The budget was meant to be handed down in Papua New Guinea yesterday, after it was delayed because the government continues to struggle with offline payment systems following a devastating cyber attack.
In October, ransomware hackers froze the system that controls access to millions of dollars used to pay bills, salaries and make loan repayments.
PNG's government has refused to pay any ransom money and has been relying on cheques to transfer money, blaming this for a delay to the budget lock-up planned for earlier this week.
University of Papua New Guinea, Economics lecturer, Maholopa Laveil says they are hearing reports from sub national governments, provincial governments that aren't receiving operational funds for their day to day operations, which means that they've had to scale back on non-essential services.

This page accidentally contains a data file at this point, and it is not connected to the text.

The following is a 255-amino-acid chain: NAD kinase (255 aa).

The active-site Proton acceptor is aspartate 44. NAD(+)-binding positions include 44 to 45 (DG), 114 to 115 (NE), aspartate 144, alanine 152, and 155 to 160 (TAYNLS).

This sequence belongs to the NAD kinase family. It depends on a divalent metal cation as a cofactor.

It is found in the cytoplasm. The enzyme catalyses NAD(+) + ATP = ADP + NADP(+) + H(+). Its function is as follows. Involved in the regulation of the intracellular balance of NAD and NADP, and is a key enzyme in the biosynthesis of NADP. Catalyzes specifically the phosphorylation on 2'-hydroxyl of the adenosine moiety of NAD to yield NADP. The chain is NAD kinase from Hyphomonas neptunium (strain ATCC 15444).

Laveil says PNG is vulnerable to another surge in COVID cases; the modeling suggests that it will be in March of 2022 and health expenditure, particularly health funds to sub national governments is very important.
He further says if the Integrated Financial Management System continues to be vulnerable and is attacked at a time when there is another surge, it will affect PNGs ability to mitigate the next surge.
The former general manager of PNG's national cyber security centre, Robert Potter, says PNG needed to accept help from international partners.
He says Australia has offered assistance as has the United States and there has been multiple offers from multiple partners to community government assistance of whatever they need but so far, they have not engaged any external assistance and have tried to manage it internally.
[Source: ABC NEWS]
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